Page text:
Antimicrobial peptides (AMPs) are key components of innate immunity across all domains of life. Both natural and synthetic AMPs are receiving renewed attention in the efforts to combat the antimicrobial resistance (AMR) crisis and the loss of antibiotic efficacy. The gram-negative pathogen Pseudomonas aeruginosa is one of the most concerning infecting bacteria in AMR, particularly in people with cystic fibrosis (CF) where respiratory infections are difficult to eradicate and are associated with increased morbidity and mortality. Cationic AMPs exploit the negative charge of lipopolysaccharides (LPS) on P. aeruginosa to bind to and disrupt the bacterial membrane(s) and cause lethal damage. P. aeruginosa modifies its LPS, via environmental or genetic factors, to neutralise the charge of the cell and evade AMP killing. Free-LPS is also a component of CF sputum, as is anionic extracellular DNA (eDNA), each of which can bind AMPs by electrostatic interaction. Both free LPS and eDNA also feed into pro-inflammatory cycles. Glatiramer acetate (GA) is a random peptide co-polymer of glycine, lysine, alanine, and tyrosine and used as drug in the treatment of multiple sclerosis (MS); we have previously shown GA to be an AMP which synergises with tobramycin against P. aeruginosa from CF, functioning via bacterial membrane disruption. Here, we demonstrate direct binding and sequestration/neutralisation of P. aeruginosa LPS in keeping with GA’s ability to disrupt the outer membrane. Binding and neutralisation of eDNA was also seen. At CF-relevant concentrations, however, neither strongly inhibited membrane disruption by GA. Furthermore, in both type strains and clinical CF isolates of P. aeruginosa, exposure to GA did not result in increased modification of the Lipid A portion of LPS or in increased expression of genetically encoded systems involved in AMP sensing and LPS modification. With GA’s low selective pressure on P. aeruginosa for known AMP resistance mechanisms

  • Journal article
    Shaw WM, Khalil AS, Ellis T, 2023,

    A Multiplex MoClo Toolkit for Extensive and Flexible Engineering of Saccharomyces cerevisiae.

    , ACS Synth Biol, Vol: 12, Pages: 3393-3405

    Synthetic biology toolkits are one of the core foundations on which the field has been built, facilitating and accelerating efforts to reprogram cells and organisms for diverse biotechnological applications. The yeast Saccharomyces cerevisiae, an important model and industrial organism, has benefited from a wide range of toolkits. In particular, the MoClo Yeast Toolkit (YTK) enables the fast and straightforward construction of multigene plasmids from a library of highly characterized parts for programming new cellular behavior in a more predictable manner. While YTK has cultivated a strong parts ecosystem and excels in plasmid construction, it is limited in the extent and flexibility with which it can create new strains of yeast. Here, we describe a new and improved toolkit, the Multiplex Yeast Toolkit (MYT), that extends the capabilities of YTK and addresses strain engineering limitations. MYT provides a set of new integration vectors and selectable markers usable across common laboratory strains, as well as additional assembly cassettes to increase the number of transcriptional units in multigene constructs, CRISPR-Cas9 tools for highly efficient multiplexed vector integration, and three orthogonal and inducible promoter systems for conditional programming of gene expression. With these tools, we provide yeast synthetic biologists with a powerful platform to take their engineering ambitions to exciting new levels.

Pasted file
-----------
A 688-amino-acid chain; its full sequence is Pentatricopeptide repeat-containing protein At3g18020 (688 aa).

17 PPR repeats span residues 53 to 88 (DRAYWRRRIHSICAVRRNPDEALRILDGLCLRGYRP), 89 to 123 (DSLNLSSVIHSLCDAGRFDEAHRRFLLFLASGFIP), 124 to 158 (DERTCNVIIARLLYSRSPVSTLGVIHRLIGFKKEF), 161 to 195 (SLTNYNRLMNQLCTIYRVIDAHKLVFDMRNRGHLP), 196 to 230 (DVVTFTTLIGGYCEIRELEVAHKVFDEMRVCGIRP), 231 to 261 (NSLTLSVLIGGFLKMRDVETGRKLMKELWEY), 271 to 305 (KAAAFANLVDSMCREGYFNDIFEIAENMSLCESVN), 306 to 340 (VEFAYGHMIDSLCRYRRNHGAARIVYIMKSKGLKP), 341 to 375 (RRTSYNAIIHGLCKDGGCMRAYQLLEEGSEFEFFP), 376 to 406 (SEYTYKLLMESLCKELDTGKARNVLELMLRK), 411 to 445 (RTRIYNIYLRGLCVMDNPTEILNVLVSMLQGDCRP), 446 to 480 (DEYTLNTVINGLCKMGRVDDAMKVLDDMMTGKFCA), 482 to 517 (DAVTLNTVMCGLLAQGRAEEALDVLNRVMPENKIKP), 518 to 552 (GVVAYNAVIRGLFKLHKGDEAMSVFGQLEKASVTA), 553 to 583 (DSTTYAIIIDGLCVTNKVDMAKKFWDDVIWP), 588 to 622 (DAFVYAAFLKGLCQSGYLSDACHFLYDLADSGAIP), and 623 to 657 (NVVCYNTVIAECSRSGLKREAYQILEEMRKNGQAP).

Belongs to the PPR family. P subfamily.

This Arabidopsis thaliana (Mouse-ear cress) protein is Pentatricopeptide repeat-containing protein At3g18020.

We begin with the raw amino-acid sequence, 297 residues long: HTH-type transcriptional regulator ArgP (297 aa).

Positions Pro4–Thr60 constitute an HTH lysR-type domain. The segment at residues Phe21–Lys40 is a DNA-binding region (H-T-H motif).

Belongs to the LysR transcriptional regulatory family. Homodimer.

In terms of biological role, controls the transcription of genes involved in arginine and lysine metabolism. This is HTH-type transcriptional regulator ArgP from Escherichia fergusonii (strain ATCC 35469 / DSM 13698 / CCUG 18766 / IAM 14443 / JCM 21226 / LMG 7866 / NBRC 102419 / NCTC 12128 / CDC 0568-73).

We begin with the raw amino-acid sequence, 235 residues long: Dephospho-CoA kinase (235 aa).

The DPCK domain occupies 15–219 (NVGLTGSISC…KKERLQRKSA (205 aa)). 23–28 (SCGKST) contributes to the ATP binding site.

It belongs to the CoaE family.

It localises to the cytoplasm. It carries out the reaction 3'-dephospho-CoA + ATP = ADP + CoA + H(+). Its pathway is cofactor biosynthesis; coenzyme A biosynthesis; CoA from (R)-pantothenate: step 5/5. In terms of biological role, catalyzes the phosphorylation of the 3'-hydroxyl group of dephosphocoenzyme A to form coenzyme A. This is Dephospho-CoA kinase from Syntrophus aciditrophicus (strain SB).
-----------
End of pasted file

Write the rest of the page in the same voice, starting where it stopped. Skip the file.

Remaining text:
• Journal article
    Pavlidou E, Papadopoulou SK, Tolia M, Mentzelou M, Tsoukalas N, Alexatou O, Tsiouda T, Tsourouflis G, Psara E, Bikos V, Kavantzas N, Kotta-Loizou I, Dakanalis A, Vorvolakos T, Giaginis Cet al., 2023,

    Association of Mediterranean diet adherence with disease progression characteristics, lifestyle factors and overall survival in gastric cancer patients.

    , Medical Sciences, Vol: 11, ISSN: 2076-3271

    BACKGROUND: The Mediterranean diet (MD) exerts a protective effect against cancer development and progression; however, the evaluation of its impact on gastric cancer still remains quite scarce. The present study aims to evaluate the association of MD adherence during the lifespan with disease progression characteristics, lifestyle factors and overall survival in gastric carcinoma patients. METHODS: This is an observational, cross-sectional study conducted on 186 gastric cancer patients followed up for a median time interval of 57 months or until death due to cancer disease. Tumor histopathological characteristics were retrieved from patients' medical records, while validated questionnaires assessing, immediately after the time of diagnosis, health-related quality of life, physical activity levels, sleep quality, depression, anxiety and MD adherence during the lifespan were used. RESULTS: Higher MD adherence during the lifespan was significantly associated with younger patients (p = 0.0106), regular smoking (p < 0.0001), abnormal BMI status (p < 0.0001), intestinal-type gastric carcinoma (p = 0.0111), high tumor histopathological grade (p < 0.0001) and earlier disease stage (p < 0.0001). Moreover, patients with elevated MD adherence during their lifespan showed significantly better health-related quality of life (p < 0.0001), higher physical activity levels (p < 0.0001), more adequate sleep quality (p < 0.0001) and lower prevalence of depression (p = 0.0003) and anxiety (p = 0.0006) compared to those with reduced MD adherence. In multiple regression analysis, elevated MD compliance during the lifespan was independently correlated with longer overall patient survival after adjustment for several confounders (Cox regression analysis, p = 0.0001). CONCLUSIONS: Higher MD adherence during the lifespan was associated with less advanced tumor histopathology characteristics and favorable mental and physical lifestyle factors. Moreover, higher MD adheren